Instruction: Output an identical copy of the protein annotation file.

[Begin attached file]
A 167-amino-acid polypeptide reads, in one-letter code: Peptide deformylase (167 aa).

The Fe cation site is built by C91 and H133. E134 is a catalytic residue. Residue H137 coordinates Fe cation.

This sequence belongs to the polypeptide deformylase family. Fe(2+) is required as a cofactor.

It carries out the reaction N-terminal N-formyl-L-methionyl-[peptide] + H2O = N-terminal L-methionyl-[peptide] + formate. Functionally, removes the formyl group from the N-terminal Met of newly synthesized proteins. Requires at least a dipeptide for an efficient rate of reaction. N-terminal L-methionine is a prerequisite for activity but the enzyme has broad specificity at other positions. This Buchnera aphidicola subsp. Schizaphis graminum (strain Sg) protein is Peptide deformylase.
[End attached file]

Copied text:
A 167-amino-acid polypeptide reads, in one-letter code: Peptide deformylase (167 aa).

The Fe cation site is built by C91 and H133. E134 is a catalytic residue. Residue H137 coordinates Fe cation.

This sequence belongs to the polypeptide deformylase family. Fe(2+) is required as a cofactor.

It carries out the reaction N-terminal N-formyl-L-methionyl-[peptide] + H2O = N-terminal L-methionyl-[peptide] + formate. Functionally, removes the formyl group from the N-terminal Met of newly synthesized proteins. Requires at least a dipeptide for an efficient rate of reaction. N-terminal L-methionine is a prerequisite for activity but the enzyme has broad specificity at other positions. This Buchnera aphidicola subsp. Schizaphis graminum (strain Sg) protein is Peptide deformylase.